Welcome to the inaugural edition of I and the Bird, the blog carnival for bird lovers. Amazing writers, naturalists, and enthusiasts from all over the world have submitted some of their favorite blog posts relating to the interaction between humans and avians and compiled them here for your reading pleasure. We hope you enjoy! Since birds are everywhere, it comes as no surprise that bird-bloggers are equally far-flung, but the degree of dispersion of our contributors is so vast that the best way to approach this group may be to consider each entry in its geographical context.
A good place to commence our carnival cruise is right here in New York State. Tom Andersen of Sphere chronicles the environmental history of Long Island Sound out of northeastern Westchester County, not far from Core Team territory. Tom kicks this carnival off by reminding us how simultaneously frustrating and surprising it can be to confront an utterly Unidentified Bird.
It’s only a short drive north to eastern Massachusetts to find Plum Island, where Janet Egan maintains her Plover Warden Diaries. As a plover warden, Janet contends mostly with gulls, terns, sea ducks, and the occasional human/canine assault on protected habitat, but every once in while, she happily finds her invisi-birds revealed.
Speaking of invisi-birds, let’s road-trip west to southeastern Michigan, the home of the talented Nuthatch. As an urban field ecologist, she’s had ample opportunity to contemplate unseen avifauna and talk about it on her blog, Bootstrap Analysis. The first surreptitious species Nuthatch analyzed was the Yellow-billed Cuckoo, while her sequel, invisible birds, part 2, offers a long look at that giant among warblers, the Yellow-breasted Chat.
Sharon Stiteler, better known as the BirdChick, makes her home in Minneapolis, Minnesota. Sharon has all sorts of birding adventures, which she documents on her entertaining blog. Some of her most hair-raising encounters occur close to home, even during seemingly innocuous activities like Merganser Hatching. Be warned: those of you on the squeamish side would be well served to avoid the final portion of Sharon’s post.
At this point, our journey takes us across the border into Canada. Clare Kines reports on The House & other Arctic musings from Arctic Bay, Nunavut, which is, as you probably imagined, pretty far north. Despite the incomprehensible cold during much of the year, plenty of birds and a few humans as well can be spotted in Arctic Bay. In his post, Clare introduces the Qarsauq, a bird you may very well have seen even if you’ve never been within spitting distance of the North Pole.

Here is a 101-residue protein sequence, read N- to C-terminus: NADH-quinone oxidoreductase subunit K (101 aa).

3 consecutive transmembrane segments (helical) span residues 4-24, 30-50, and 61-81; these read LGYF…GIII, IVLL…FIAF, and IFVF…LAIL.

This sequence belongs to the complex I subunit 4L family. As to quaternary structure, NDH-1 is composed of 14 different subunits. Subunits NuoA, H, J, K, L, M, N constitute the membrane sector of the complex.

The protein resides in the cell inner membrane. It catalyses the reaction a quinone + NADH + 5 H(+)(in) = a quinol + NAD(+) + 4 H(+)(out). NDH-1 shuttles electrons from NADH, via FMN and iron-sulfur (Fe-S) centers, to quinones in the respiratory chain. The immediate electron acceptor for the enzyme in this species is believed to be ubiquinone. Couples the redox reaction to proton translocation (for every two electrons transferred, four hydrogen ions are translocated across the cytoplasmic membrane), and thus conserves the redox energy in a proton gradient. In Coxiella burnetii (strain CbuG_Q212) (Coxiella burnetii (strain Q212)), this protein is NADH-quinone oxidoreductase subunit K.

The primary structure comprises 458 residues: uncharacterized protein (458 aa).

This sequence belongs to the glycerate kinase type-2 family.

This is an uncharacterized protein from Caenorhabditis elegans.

Continuing west through the Northwest Territories and the Yukon brings us to Anchorage, Alaska to meet Dave Dorsey. Dave handles all kinds of challenging jobs for the Bird Treatment and Learning Center in Anchorage, including maintaining the Bird TLC blog. That’s the type of great guy Dave is. Sometimes he’s even asked to do a bit of raptor wrangling, as described in the aptly named This wasn’t covered in the handling & restraint class.
Rather than continuing west into Asia, let’s head south instead to Washington State’s Olympic Peninsula and drop in on the delightful Dharma Bums. Rexroth’s Daughter and Dread Pirate Roberts are newly fledged birdwatchers but they already possess the requisite eye for beauty, clearly evident in their overview of some of the Port Townsend local species, titled This Old World Must Still Be Spinning Round.
We’d be well served to continue along the Pacific coast down to California. The Golden State offers some sensational birding and besides, Pica and Numenius present their Feathers of Hope from a magpies’ nest in the Davis area. Pica is extremely well acquainted with most of the birds of our ABA region, but she’s not above a spontaneous artistic display of delight upon meeting a new one, as we learn in Day of the Long-eared Owls.